My paternal grandmother had six sons who served in World War II. My father tried to make it seven by claiming to be older than he was, but he didn’t succeed. One of my uncles took part in the D-Day invasion. One was stationed aboard a corvette escorting fleets. The others were in Hong Kong on the day Pearl Harbour was attacked. Hawaii was only one part of an invasion that swept the Pacific that day. One of my uncles died in Hong Kong in late 1941. The others were POWs for the rest of the war. I have two middle names, but the one I use most often is Robert, the name of the uncle who died in Hong Kong. A number of years ago, I had the chance to visit Sai Wan, the Commonwealth cemetery in Hong Kong. One part of the cemetery is a memorial wall for those who have no known graves, including my uncle. I was able to find his name listed under the Royal Rifles of Canada and subsequently did a lot of reading into the reasons why there were Canadian troops in Hong Kong in 1941 and what happened after the invasion. My story “Unknown Soldier,” inspired by that research, appeared in issue 36 of All Hallows. Lest we forget.
Yesterday was my 18th wedding anniversary. Still a way to go before we catch up to my parents, who were married for over fifty years.
Here is the link for the Bitten By Books launch event for Chilling Tales 2. If you RSVP and then show up to the event, you’ll be entered into a drawing to win a $50 Amazon gift certificate. There are other ways to boost your chances of winning. Starting at noon central on Wednesday, the editor and many of the contributors will be dropping in from time to time to answer any questions guests may have.
We watched a few movies this weekend. First was Before Midnight, the third in a cycle of films starring Ethan Hawke and Julie Delpy. Their relationship started many years ago (Before Sunrise) after a chance encounter on a train that led to a wonderful, romantic day together. However, they didn’t meet up again until nearly a decade later (Before Sunset). Now they’re married with twins, he has a son with a hostile ex-wife, and they’re on vacation in Greece. It’s a very talky film, and it feels like they’re making it up as they go along. One scene in particular stands out because it is 14 minutes long without a cut or a break. Apparently it took them two days of filming to get it right. They’re driving, with the kids asleep in the back seat, and the kids have to “wake up” at the right moment for the scene’s final bit of dialog. It’s quite impressive. It’s an uncomfortable film at times, mainly because of an intense argument late in the game, but it has a natural, realistic feel to it, even if the characters seem to be behaving unreasonably at times. People do. They talk through it. It’s good.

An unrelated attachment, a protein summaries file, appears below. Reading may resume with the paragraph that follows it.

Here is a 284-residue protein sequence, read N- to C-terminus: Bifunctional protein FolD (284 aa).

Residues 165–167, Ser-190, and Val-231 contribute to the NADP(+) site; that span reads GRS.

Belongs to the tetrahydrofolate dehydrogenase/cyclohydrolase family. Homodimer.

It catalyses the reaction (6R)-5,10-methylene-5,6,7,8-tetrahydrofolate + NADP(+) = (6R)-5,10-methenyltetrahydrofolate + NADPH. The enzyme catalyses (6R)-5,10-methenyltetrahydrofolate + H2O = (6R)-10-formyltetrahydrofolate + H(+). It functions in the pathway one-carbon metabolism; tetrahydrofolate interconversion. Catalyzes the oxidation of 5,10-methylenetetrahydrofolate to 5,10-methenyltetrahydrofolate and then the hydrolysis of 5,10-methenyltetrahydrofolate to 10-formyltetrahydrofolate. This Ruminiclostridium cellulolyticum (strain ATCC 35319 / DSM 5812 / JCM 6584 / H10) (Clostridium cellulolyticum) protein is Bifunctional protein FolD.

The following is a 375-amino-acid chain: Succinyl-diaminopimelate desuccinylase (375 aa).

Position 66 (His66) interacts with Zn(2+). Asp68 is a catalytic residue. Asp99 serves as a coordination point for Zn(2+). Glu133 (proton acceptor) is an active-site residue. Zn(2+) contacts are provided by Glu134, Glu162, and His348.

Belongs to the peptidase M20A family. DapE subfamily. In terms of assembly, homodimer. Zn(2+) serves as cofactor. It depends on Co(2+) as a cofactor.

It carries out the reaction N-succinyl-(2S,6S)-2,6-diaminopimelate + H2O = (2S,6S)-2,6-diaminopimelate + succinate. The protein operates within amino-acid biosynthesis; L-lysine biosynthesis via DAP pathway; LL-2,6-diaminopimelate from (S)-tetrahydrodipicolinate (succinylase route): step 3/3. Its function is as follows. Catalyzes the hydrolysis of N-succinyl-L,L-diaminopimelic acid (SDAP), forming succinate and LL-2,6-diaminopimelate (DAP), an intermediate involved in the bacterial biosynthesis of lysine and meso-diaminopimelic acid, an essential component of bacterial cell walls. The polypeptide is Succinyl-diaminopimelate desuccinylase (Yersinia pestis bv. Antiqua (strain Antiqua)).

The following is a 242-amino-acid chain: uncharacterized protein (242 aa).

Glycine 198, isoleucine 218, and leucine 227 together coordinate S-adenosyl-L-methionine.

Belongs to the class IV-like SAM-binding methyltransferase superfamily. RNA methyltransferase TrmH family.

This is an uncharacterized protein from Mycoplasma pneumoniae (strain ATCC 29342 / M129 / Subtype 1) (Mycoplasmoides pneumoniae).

Then we watched A Late Quartet starring Christopher Walken, Catherine Keener and Philip Seymour Hoffman. Fugue is the name of their string quartet that has been going for 25 years. One of the members gets some devastating news and it leads to a near total breakdown of the group. Long-simmering tensions boil over. The central question seems to be whether the group is more important than the individuals. Is it such a delicate thing that virtually anything can upset its balance? I’d never heard of it before (it’s on Netflix) but I highly recommend it. It’s Walken like you’ve seldom seen him, and the ensemble is stellar.
The third film was comic relief, a French film called Romantics Anonymous. There’s a group sort of like AA for people who are emotionally challenged. Shy, timid people who are paralyzed by confrontation or love or any of the other things that make up living. The two main characters are a man who owns a nearly bankrupt chocolate factory and a young woman who is a brilliant chocolatier but who has worked anonymously in the past. It’s a cute film, a comedy of errors at times. I gave it three stars out of five on Netflix.
So, Jeff Strand: What do you think of Tyson’s chances of winning Survivor? He has the idol, no one else knows, and he’s thinking rationally while having fun at the same time. Provided he doesn’t implode, I think he has a good chance of making it to the end. If we use your formula of visibility, Caleb is the one contestant who stands out for not standing out. Everyone else is getting decent screen time.
Only two more episodes until Red John is revealed on The Mentalist. That doesn’t necessarily mean that he will be apprehended, though. The clue of the tattoo turned out to be lest helpful than it might have seemed at first. Is it an indicator of the “tyger, tyger” group? Does that mean its members are all in cahoots with Red John? Or just one of them? Or is it a Red John herring? We’ll see soon. If Red John gets away, that keeps the storyline alive. If he’s captured/killed then what happens to Patrick and CBI?